Autism in America: Putting the puzzle together, one beautiful piece at a time, is a genuine and straightforward look into the Autism Spectrum Disorder as told by the families and individuals living with Autism daily. Many parents are interviewed including Ruth Sullivan, Ph.D., the mother of a man named Joe whose life was the basis for Dustin Hoffman's autistic character in the movie Rain Man. We also hear from a young woman named Alexis, the first autistic person to run for the title of Miss America.

Autistic behaviors such as difficulty communicating, outbursts, etc. are examined in the film, as are the financial and emotional effects on parents. The film looks at young years, discipline, transition into high school and college, employment possibilities, and marriage for people with autism. Narrated by Chandra Wilson (Grey's Anatomy).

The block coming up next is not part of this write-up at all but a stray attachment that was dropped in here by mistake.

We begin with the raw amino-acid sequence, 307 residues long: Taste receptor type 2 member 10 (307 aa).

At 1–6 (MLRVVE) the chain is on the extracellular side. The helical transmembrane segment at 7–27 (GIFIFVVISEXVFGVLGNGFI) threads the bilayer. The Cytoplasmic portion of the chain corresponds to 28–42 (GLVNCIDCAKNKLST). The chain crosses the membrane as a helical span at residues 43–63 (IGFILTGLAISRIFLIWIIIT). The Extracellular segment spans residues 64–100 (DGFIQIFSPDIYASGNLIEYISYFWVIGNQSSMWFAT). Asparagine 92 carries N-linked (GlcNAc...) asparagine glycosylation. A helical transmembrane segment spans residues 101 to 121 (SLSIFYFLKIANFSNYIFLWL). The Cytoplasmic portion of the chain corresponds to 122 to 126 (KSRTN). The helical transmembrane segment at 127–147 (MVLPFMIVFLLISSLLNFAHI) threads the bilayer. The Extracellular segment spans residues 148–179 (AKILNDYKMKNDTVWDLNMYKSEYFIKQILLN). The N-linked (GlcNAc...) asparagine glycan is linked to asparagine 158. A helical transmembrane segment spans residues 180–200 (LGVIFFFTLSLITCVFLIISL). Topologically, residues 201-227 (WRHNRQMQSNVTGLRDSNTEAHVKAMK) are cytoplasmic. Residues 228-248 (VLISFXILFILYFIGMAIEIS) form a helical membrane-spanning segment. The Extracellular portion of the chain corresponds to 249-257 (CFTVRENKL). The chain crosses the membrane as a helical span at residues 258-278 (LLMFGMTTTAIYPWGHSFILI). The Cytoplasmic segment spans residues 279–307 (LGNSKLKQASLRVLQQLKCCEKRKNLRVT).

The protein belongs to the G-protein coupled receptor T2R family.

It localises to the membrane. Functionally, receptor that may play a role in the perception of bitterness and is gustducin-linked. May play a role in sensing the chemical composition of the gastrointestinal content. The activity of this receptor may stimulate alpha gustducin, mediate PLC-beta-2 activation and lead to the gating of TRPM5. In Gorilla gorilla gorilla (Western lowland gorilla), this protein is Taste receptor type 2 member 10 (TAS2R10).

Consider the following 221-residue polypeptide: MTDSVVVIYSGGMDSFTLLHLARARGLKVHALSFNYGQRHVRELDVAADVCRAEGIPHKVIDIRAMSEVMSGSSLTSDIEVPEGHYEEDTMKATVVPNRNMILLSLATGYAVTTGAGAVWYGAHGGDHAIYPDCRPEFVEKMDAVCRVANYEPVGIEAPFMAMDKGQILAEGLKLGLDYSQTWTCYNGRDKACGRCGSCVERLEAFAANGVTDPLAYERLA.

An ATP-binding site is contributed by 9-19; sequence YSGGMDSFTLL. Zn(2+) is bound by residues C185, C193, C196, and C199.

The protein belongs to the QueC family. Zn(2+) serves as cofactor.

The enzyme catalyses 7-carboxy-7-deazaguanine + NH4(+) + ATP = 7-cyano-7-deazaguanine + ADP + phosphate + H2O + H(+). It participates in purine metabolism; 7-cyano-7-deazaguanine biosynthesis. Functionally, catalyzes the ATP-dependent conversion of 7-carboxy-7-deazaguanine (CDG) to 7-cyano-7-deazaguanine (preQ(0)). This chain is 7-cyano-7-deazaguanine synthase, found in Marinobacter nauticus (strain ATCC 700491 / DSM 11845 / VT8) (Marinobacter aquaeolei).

Crip Camp: A Disability Revolution. Netflix, 2020.

Just down the road from Woodstock, in the late 1960s and early 1970s, a parallel revolution blossomed in a ramshackle summer camp for disabled teenagers. Steeped in the humor and music of the era, Crip Camp explores the universal experience of summer camp awakenings that would transform lives and shape the future of the disability rights movement. Told from the point of view of former camper Jim LeBrecht, the film traces the journeys of campers up to the present day, in this compelling and untold story of a powerful journey towards inclusion.

Crip Camp will take viewers deep inside a revolutionary era and on a wild trip; a ride from oppression to empowerment, from infantilization to freedom - the trip of a lifetime.


Debt of Honor: Disabled Veterans in American History. Public Broadcasting Service, 2015. DVD.